Punycodes in DNS

09 November 2023
Punycodes in DNS – How to use them, The good and the bad. 


One of the requests that came across my desk this week was to add a DNS name which included a Māori name, and it included a macron in the name. They wanted both with and without the macron but adding a DNS name with a macron is not something that I had come across before and I wanted to share my learnings. 

The request is to add a DNS sub domain, for the blog’s sake I’ll use Māori.svbgroup.co.nz but how do we add that little dash above the a… well that where a Punycode comes in.  

I don’t want to go into the History of ASCII or DNS and how computers convert from essentially binary into alpha numerical and Unicode values. But the basic issue here is that DNS is limited to ASCII characters at text level and so to get around this we need to use a Punycode to generate the Unicode value that we require. 

In the example of Māori.svbgroup.co.nz the Punycode for this domain name would look like this: 


My reaction to seeing this was What... how does this work? it doesn’t have an ‘a’ in there where I expect it, and there is nothing round where the ‘a’ would be so how do I even read this? 

xn--  is basically a little code which tells your browser that there is a code in the following line of text 

The parts that come after that are the Unicode characters which tell you the letters, and the -qsa has the position and character – and because the Unicode conversion is different is shows a different code.  

There are online tools that can do this, but there is also another little way it can be done. If you have the Māori keyboard installed, you can type the vowels by pressing the till (`) and the vowel at the same time āēīōū so now we have that we can type that directly into any modern browser. Because modern browsers are Unicode compliant this will work so for example in edge type āēīōū.svbgroup.co.nz Now that is in your browser you can just copy and paste that off to notepad, which gives you your Punycode for you DNS registrar http://xn--yda0b4dqg4f.svbgroup.co.nz/ there is your A or CNAME record.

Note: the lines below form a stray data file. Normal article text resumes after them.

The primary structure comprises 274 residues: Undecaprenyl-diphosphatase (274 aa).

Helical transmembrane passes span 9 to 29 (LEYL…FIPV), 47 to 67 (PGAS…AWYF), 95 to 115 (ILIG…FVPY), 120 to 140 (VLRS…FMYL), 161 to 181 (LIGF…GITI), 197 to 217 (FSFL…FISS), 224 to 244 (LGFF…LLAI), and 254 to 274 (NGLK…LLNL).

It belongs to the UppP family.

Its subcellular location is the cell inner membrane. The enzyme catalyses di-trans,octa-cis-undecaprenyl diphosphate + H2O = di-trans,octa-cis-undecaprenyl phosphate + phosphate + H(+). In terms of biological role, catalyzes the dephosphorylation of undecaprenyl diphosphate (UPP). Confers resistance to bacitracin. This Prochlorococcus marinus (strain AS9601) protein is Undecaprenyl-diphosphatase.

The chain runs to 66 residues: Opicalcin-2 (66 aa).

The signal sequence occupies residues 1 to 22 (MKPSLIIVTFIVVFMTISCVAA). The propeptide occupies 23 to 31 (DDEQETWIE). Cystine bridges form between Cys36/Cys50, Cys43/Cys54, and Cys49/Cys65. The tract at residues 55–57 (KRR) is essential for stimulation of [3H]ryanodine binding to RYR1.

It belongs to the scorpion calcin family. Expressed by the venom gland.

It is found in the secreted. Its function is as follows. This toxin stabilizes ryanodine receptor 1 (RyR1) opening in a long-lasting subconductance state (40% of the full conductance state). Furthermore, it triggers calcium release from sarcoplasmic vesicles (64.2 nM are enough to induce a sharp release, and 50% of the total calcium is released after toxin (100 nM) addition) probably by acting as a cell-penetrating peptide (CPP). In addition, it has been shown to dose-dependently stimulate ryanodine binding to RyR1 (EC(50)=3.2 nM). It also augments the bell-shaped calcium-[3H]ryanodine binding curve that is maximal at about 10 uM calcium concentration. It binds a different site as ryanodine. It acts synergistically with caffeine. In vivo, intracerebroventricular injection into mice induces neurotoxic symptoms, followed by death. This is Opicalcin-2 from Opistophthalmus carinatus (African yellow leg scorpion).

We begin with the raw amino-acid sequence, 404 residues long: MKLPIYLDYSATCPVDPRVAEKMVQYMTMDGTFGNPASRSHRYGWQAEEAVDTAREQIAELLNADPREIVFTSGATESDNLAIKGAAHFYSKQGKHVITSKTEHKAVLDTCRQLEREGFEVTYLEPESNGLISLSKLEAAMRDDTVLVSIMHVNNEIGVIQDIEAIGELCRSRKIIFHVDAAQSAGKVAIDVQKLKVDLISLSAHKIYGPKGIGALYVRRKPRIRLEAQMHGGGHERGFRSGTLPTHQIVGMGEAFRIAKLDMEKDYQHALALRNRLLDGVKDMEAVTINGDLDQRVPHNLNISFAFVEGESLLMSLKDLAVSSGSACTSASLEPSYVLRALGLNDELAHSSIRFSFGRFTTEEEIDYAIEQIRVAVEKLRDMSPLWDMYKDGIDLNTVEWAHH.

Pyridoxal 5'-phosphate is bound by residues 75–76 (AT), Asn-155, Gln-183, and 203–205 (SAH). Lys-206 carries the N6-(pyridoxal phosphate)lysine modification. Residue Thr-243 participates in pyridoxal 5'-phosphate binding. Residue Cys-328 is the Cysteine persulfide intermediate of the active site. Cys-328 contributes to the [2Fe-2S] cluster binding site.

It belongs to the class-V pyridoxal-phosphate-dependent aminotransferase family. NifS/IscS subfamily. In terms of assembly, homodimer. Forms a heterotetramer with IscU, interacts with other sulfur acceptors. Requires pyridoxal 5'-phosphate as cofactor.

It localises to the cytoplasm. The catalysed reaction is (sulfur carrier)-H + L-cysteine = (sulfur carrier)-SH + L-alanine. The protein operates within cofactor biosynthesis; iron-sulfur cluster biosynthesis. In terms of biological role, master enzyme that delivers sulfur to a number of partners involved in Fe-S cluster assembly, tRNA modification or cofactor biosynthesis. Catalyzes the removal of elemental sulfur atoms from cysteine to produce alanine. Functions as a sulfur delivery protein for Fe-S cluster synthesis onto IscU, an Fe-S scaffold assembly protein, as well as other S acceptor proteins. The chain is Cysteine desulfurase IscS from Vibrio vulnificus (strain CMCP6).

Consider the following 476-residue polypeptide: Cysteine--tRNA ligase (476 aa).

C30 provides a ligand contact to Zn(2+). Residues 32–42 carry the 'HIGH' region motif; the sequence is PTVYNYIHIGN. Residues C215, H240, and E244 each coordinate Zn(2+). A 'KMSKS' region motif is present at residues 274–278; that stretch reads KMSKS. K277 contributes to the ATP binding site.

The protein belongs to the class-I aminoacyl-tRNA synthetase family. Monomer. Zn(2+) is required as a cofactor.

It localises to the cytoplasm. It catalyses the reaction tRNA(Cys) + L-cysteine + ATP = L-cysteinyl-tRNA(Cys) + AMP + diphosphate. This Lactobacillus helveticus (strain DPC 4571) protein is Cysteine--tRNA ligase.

The next challenge is that your DNS registra needs to be Unicode compliant as well, and this is actually where I got stuck with my client. In their case, their registra doesn't support the “--“ required for the the “xn--“ and so it fails validation checks and i cant add the domain. You will need to check this with your registra or DNS Manager to confirm compatibility.

So awesome we can now support the clients who need this legitimately but how could this be a bad thing? Punycodes give us the ability to register domains with Unicode characters what’s stopping me from registering āēīōū.svbgȓoup.co.nz or āēīōū.svbgrǫup.co.nz or āēīōū.svbgroưƿ.co.nz 

These domains might look at a quick glance fine, and you can hide the hyperlink behind any alt text on a link in an email but when you check the puny code it looks like this: 

āēīōū.svbgȓoup.co.nz     à           xn--yda0b4dqg4f.xn--svbgoup-iwc.co.nz 

āēīōū.svbgrǫup.co.nz     à           xn--yda0b4dqg4f.xn--svbgrup-enc.co.nz 

āēīōū.svbgroưƿ.co.nz    à           xn--yda0b4dqg4f.xn--svbgro-8zb4j.co.nz 


This is a real problem for mobile devices, the smaller screens can make it much harder to see the little dashes or dots next to the letters in the URL. Its just another reason to make sure that users are regularly trained to look out for these sorts of things, and to never click on a link in an email. 

I hope this has helped your legitimate need for Macrons in Māori domain names if they are ever required. 


Nov 2023

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